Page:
Andrew Mitchell
Minister of State (Foreign, Commonwealth and Development Office) (Minister for Development)
27th Jun 2023
To ask the Secretary of State for Foreign, Commonwealth and Development Affairs, what recent assessment he has made of the potential implications for his Department's policies of the security situation in Sierra Leone.

Violence has no place in a democracy and the UK condemns the use of violence by any party to elections. The outcome of the June 2023 elections in Sierra Leone was for the Sierra Leonean people to decide. The UK commends the dedication Sierra Leoneans displayed in exercising their right to vote. Our High Commission and the Foreign Secretary have consistently called for transparency and clarity from the Government of Sierra Leone, election management bodies and opposition parties. The UK has also funded a voter education programme to increase communities' engagement with, and understanding of, the electoral process. The High Commission deployed observers across the country during polling and tallying of results and, along with other partners, we note logistical problems hampered voting on election day in certain areas. We share the concerns of observation missions about the lack of transparency in the tabulation process. We remain committed to supporting democracy and the aspirations of the Sierra Leonean people. We are urging everyone to exercise restraint, respect the rule of law, and engage in peaceful dialogue to resolve disputes.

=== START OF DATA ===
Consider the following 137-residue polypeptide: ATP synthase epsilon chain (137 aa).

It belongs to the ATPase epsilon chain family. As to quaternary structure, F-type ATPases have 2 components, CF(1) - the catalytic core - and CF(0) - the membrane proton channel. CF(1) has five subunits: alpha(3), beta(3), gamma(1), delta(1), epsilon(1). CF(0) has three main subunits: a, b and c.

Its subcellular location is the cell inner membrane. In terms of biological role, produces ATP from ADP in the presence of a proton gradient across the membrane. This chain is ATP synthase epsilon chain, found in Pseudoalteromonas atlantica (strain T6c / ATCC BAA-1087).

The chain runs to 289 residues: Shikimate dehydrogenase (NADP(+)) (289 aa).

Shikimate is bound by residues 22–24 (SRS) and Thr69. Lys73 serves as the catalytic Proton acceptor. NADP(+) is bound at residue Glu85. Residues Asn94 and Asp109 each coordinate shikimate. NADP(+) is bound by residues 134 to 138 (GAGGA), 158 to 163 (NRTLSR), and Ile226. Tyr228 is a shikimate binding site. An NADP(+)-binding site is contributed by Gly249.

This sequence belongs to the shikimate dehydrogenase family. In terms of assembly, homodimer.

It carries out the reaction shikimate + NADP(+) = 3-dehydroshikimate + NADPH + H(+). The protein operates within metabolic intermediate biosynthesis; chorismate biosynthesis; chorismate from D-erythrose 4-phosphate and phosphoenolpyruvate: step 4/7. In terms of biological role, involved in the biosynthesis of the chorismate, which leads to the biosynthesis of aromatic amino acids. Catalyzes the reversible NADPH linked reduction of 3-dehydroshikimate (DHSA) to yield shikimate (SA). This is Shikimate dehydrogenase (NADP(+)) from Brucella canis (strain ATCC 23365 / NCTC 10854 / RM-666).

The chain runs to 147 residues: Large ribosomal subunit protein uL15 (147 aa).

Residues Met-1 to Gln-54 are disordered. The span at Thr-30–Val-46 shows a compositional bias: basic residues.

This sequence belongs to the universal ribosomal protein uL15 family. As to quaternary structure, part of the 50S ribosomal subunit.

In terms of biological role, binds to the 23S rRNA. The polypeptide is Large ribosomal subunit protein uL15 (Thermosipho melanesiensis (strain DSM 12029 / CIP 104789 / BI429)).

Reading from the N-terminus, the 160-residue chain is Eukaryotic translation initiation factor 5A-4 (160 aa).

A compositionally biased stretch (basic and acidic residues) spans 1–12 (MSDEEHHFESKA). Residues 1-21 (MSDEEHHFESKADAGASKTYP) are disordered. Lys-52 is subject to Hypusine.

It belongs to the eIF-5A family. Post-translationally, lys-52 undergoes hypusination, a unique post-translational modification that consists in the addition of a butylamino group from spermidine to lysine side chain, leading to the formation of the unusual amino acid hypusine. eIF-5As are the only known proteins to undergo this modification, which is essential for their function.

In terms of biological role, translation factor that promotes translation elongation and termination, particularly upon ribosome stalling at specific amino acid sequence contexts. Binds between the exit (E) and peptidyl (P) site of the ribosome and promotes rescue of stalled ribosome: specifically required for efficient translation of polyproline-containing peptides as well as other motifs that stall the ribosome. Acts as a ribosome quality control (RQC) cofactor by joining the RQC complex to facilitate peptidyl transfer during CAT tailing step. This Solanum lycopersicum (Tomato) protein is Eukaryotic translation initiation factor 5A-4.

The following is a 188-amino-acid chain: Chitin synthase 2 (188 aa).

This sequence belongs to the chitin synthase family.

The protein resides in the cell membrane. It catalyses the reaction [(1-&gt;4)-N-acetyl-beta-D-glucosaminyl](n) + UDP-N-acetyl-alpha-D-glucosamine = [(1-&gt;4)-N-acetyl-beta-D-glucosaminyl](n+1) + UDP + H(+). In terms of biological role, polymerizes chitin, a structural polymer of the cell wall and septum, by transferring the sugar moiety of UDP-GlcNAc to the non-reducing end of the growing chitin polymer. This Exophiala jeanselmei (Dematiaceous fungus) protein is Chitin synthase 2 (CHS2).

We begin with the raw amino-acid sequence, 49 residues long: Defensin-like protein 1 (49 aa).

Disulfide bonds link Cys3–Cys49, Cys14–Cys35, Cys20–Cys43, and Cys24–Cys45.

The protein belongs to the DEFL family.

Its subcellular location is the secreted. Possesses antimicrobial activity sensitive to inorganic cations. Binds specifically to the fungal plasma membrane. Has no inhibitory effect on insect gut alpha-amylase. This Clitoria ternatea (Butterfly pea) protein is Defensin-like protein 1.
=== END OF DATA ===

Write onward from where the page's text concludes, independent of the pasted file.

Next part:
Andrew Mitchell
Minister of State (Foreign, Commonwealth and Development Office) (Minister for Development)
22nd Jun 2023
To ask the Secretary of State for Foreign, Commonwealth and Development Affairs, whether his Department is taking steps to help (a) prevent intimidation and (b) encourage free and fair political campaigning in Sierra Leone.

The UK regularly raises good governance, rule of law and the importance of free, fair and peaceful elections with Government, opposition and key stakeholders in Sierra Leone. The Foreign Secretary has highlighted these messages, including with the President and opposition leader, during and since his visit in March 2023. The UK has been promoting peaceful political dialogue between and within communities through civil society, and voter education through media. On 21 June, the British High Commission coordinated a press statement with international partners, calling for people to refrain from violence and reject divisive, hateful language. The High Commission is deploying on-the-ground observers across the country throughout the election period.

Andrew Mitchell
Minister of State (Foreign, Commonwealth and Development Office) (Minister for Development)
18th Apr 2023
To ask the Secretary of State for Foreign, Commonwealth and Development Affairs, what assessment he has made of violence and alleged human rights abuses in Las Anod.

The fighting in Las Anod has seen credible reports of shelling of civilian areas, including a hospital. The humanitarian impact has been severe with more than 180,000 people displaced from their homes. The UK is providing a range of humanitarian support. We assess that there are risks of further escalation if a ceasefire is not agreed and we are working privately and publicly with a range of partners to press all parties to the conflict to end the fighting. On 15 April, the UK and 14 international partners held a joint call with President Bihi to press for de-escalation and humanitarian access. We have issued several statements independently and with partners, most recently on 15 April following the above call, calling for de-escalation, humanitarian access and dialogue. We will continue to monitor the situation closely and to press for a resolution to the conflict.

Andrew Mitchell
Minister of State (Foreign, Commonwealth and Development Office) (Minister for Development)
18th Apr 2023
To ask the Secretary of State for Foreign, Commonwealth and Development Affairs, what assessmen he has made of (a) alleged bombings in and (b) the displacement of civilians from Las Anod and Somaliland.